** Initial attempt at a creating a list: [[Paradoxes, Fallacies and Other Surprises]]. Please add, modify or comment.
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== Links to past episodes of SCS Reads ==
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== September 21 ==
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* [[SCS Reads 2018-2019|SCS Reads 2018-2019 Causality mainly]]
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* [[SCS Reads 2017-2018|SCS Reads 2017-2018 Counterfactuals and Causal Inference]]
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Talk: Michael Friendly, ''100+ Years of Titanic Graphs''
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* [[SCS Reads 2016-2017|SCS Reads 2016-2017 Rethinking Statistics]]
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* [[SCS Reads 2015-2016|SCS Reads 2015-2016 Bayesian Statistics in the Social Sciences]]
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* Slides: [[File:SCS-TitanicGraphs-2x2.pdf]]
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* [[SCS Reads 2014-2015]]
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* [[SCS Reads Nominations|Past and current nominations for SCS Reads]]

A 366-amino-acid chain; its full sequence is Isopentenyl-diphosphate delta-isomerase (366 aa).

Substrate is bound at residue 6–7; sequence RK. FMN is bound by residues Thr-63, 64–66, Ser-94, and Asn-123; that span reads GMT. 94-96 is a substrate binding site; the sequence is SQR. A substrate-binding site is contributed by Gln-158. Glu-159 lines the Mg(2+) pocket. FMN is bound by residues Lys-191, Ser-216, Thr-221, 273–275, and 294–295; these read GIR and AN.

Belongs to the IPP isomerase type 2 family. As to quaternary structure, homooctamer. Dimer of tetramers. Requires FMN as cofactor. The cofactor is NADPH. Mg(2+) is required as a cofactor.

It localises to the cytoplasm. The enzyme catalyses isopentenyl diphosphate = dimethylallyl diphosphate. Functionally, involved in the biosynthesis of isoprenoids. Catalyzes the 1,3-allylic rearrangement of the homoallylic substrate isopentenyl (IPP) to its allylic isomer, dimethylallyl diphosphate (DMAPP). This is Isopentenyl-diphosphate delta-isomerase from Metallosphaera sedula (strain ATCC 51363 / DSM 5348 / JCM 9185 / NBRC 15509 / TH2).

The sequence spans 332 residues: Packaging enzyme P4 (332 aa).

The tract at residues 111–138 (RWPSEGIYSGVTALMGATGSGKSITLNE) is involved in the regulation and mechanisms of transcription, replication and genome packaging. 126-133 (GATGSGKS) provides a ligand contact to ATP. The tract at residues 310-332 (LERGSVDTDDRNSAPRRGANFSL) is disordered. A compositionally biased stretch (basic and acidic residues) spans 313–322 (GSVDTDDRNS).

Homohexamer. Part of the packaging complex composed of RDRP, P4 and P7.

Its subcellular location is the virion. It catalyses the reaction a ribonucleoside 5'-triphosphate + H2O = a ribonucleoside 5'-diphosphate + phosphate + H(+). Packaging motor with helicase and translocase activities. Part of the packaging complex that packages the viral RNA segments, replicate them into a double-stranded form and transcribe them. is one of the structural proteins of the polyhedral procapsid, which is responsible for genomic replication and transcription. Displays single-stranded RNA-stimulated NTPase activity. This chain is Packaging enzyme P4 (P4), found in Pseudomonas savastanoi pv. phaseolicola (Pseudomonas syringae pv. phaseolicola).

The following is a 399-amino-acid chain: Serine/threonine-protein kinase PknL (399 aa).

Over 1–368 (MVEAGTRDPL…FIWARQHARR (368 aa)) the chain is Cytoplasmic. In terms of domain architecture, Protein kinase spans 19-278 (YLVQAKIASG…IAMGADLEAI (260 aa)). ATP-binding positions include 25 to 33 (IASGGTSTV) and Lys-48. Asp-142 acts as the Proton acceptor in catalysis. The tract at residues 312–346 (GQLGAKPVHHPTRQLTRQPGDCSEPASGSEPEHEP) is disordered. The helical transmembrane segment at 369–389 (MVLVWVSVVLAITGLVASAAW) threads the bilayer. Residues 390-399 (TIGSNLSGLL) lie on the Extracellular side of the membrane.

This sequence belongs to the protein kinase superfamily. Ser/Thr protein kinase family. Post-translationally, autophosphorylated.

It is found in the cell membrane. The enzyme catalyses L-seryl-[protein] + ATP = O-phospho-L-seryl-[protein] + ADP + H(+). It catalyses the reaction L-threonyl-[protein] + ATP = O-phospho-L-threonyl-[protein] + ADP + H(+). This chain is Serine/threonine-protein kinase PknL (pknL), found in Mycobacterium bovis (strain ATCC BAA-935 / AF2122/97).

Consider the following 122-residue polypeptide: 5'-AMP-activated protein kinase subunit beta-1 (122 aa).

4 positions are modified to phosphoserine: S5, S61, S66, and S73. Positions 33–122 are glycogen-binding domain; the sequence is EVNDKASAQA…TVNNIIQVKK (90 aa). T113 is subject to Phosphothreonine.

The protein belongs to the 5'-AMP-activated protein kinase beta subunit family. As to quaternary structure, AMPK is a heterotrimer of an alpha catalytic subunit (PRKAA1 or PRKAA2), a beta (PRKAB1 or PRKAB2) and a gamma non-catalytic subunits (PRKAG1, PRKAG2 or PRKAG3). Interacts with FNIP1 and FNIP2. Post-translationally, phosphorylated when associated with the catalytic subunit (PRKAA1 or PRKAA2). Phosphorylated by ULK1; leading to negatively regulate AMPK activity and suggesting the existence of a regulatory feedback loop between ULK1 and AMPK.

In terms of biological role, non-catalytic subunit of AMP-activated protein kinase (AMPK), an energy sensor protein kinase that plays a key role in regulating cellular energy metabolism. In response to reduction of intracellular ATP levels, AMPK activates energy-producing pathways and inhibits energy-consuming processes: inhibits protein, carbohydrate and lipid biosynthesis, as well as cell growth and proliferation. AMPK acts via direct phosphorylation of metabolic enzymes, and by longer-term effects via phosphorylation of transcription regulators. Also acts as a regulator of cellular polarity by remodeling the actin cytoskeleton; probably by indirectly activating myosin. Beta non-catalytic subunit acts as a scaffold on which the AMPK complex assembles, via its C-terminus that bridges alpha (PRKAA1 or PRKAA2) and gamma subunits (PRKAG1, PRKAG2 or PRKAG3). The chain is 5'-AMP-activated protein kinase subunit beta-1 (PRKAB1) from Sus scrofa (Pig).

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== October 5 ==
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* [[SCS Reads -- past seminars]]
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* Introduction and Chapter 1 of the Book of Why
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* [http://bayes.cs.ucla.edu/WHY/ Website for the book]
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* [http://bayes.cs.ucla.edu/WHY/why-ch1.pdf PDF of first chapter]
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== October 19 ==
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* Chapters 2 and 3 of the Book of Why
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== November 2 ==
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* Chapters 4 and 5 of the Book of Why
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....
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== January 4 ==
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* We plan to continue a discussion of Chapter 7 of the Book of Why focusing on details of the do-calculus.